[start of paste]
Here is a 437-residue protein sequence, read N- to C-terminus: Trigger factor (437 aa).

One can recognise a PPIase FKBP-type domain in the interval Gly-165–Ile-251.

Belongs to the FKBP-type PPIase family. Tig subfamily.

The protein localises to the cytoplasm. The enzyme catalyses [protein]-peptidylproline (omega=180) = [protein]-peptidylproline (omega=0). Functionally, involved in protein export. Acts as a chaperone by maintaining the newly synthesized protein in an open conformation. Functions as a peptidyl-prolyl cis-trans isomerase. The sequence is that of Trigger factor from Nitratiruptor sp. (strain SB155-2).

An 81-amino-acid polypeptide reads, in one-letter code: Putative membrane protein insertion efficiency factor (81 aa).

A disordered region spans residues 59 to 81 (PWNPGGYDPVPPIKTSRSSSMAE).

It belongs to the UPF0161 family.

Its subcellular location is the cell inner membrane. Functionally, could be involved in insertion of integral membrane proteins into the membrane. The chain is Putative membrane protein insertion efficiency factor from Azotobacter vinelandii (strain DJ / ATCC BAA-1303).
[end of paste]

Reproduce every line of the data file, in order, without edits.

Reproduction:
Here is a 437-residue protein sequence, read N- to C-terminus: Trigger factor (437 aa).

One can recognise a PPIase FKBP-type domain in the interval Gly-165–Ile-251.

Belongs to the FKBP-type PPIase family. Tig subfamily.

The protein localises to the cytoplasm. The enzyme catalyses [protein]-peptidylproline (omega=180) = [protein]-peptidylproline (omega=0). Functionally, involved in protein export. Acts as a chaperone by maintaining the newly synthesized protein in an open conformation. Functions as a peptidyl-prolyl cis-trans isomerase. The sequence is that of Trigger factor from Nitratiruptor sp. (strain SB155-2).

An 81-amino-acid polypeptide reads, in one-letter code: Putative membrane protein insertion efficiency factor (81 aa).

A disordered region spans residues 59 to 81 (PWNPGGYDPVPPIKTSRSSSMAE).

It belongs to the UPF0161 family.

Its subcellular location is the cell inner membrane. Functionally, could be involved in insertion of integral membrane proteins into the membrane. The chain is Putative membrane protein insertion efficiency factor from Azotobacter vinelandii (strain DJ / ATCC BAA-1303).